We go over the cliff:

“Sell everything except high-quality bonds. This is about return of capital, not return on capital. In a crowded hall, exit doors are small.” It said the current situation was reminiscent of 2008, when the collapse of the Lehman Brothers investment bank led to the global financial crisis.

Source: RBS advice to clients in 2015

Albert Edwards is a strategist at the bank Société Générale, and he echoes the advice from RBS in a telling article in The Guardian early in January this year. See the full text here.

Edwards declares that the state of the US economy is in far worse shape than the Federal Reserve is willing to declare, and that the huge credit expansion in the US is designed to facilitate share buy-backs. It is not, Edwards opines, ‘real economic activity’. This pressure is matched by an equally large collapse of credit demand in China, for example.

The Guardian article makes much of the seismic shifts currently taking place in national economies, with the proviso that much of it is undeclared, and that, in reality, the crisis is upon us.

Hard evidence of debt accumulation, cash accrual by international corporates and banks, and the crushing weight of default for the ordinary citizen is not hard to find.

deleveragingGenevaReportcoverPic2
Full Report, pdf.

In the Geneva Report on the World economy, No. 16, ICMB, International Center for Monetary and Banking Studies 2014, lies a wealth of data and analysis regarding the last financial crisis and the fires being stoked for the next.

On page 3 of the report, in this section, is a comparative graphic of the rising levels of financial assets in mature economies and in emerging economies.

What is interesting is the feature that the proportion of bonds and banking stock remain relatively similar over time and in both comparators. However, levels of debt, or rather outstanding loans, and stock market capitalisation contunully rise across both comparators, although the scales are different, a la Varoufakis.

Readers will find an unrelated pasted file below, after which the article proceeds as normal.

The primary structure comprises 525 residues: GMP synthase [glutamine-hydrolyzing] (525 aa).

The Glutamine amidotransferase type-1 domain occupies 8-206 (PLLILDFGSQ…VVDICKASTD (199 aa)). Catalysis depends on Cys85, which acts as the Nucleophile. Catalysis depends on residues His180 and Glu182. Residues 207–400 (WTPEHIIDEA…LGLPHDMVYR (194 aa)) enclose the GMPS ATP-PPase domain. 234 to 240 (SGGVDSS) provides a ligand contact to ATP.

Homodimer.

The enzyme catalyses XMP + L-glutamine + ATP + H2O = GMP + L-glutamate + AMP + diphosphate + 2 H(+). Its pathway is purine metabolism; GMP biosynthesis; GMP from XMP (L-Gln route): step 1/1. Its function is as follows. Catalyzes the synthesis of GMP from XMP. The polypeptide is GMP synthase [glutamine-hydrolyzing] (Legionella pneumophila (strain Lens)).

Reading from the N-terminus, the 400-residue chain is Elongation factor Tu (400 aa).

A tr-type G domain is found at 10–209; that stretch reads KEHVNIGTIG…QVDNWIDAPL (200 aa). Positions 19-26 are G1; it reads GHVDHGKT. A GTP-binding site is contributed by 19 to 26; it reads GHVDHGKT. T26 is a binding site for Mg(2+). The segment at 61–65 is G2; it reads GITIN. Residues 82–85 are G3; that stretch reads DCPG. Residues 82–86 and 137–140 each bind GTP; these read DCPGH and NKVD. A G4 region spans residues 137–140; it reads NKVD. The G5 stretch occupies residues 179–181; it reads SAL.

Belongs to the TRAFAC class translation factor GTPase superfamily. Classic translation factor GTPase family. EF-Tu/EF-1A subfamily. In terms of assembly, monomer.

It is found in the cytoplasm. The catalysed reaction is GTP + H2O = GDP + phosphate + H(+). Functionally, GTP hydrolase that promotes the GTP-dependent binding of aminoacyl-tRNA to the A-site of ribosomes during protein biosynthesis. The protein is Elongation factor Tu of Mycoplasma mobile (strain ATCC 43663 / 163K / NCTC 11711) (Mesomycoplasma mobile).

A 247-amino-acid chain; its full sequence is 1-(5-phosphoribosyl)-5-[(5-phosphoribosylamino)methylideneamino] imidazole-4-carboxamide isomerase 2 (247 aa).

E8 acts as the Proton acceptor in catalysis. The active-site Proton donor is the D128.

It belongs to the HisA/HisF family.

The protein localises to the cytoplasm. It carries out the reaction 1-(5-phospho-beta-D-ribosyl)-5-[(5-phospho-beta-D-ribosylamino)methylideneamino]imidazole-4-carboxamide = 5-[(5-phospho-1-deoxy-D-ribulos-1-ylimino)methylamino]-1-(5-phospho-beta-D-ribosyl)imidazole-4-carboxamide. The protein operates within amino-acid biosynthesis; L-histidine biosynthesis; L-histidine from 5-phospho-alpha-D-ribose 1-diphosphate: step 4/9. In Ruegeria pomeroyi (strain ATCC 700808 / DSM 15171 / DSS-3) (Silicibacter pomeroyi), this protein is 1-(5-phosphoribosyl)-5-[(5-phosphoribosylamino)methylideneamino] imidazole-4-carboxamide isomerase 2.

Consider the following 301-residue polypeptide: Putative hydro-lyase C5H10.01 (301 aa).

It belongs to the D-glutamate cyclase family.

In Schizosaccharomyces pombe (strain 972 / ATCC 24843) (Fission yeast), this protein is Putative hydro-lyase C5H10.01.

Also interestingly, in the Policy Options section of the report (Page 81 onwards) there is no argument presented to counter the prevailing theory that re-capitalisation of failing banks with public money is both desirable and necessary.

Here at CollCon we lean away, by instinct, from the capitalist conspiracy theory of the economy. However, with lack of challenged thinking and ‘citizen focused’ solutions on the agenda, something of the mystery of unseen collaboration is hard to escape.

We were reading this week a rather telling article on the web pages of War on Want. In them a German MP, Katja Kipping, attempts to gain access to the new ‘public’ library of the TTIP negotiations in Berlin.

For the economically minded, democratic social activist it is an alarming read…

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This journal of comment and analysis is devised and published in the East of England...leaning to the left, thinking independently, arguing for humanity...

Editor: Tim Smith MA, FRSA
Tim is a paid-up member of The Labour Party and Momentum, living in rural Suffolk.
He is a Partner at SmithMartin LLP - a Cambridge based social business working to create projects which tackle inequality.

Collective Conversations is a not for profit, publishing project - the views and interpretations expressed are solely those of the individual contributors to the work.
No endorsement of any party or person is sought or implied...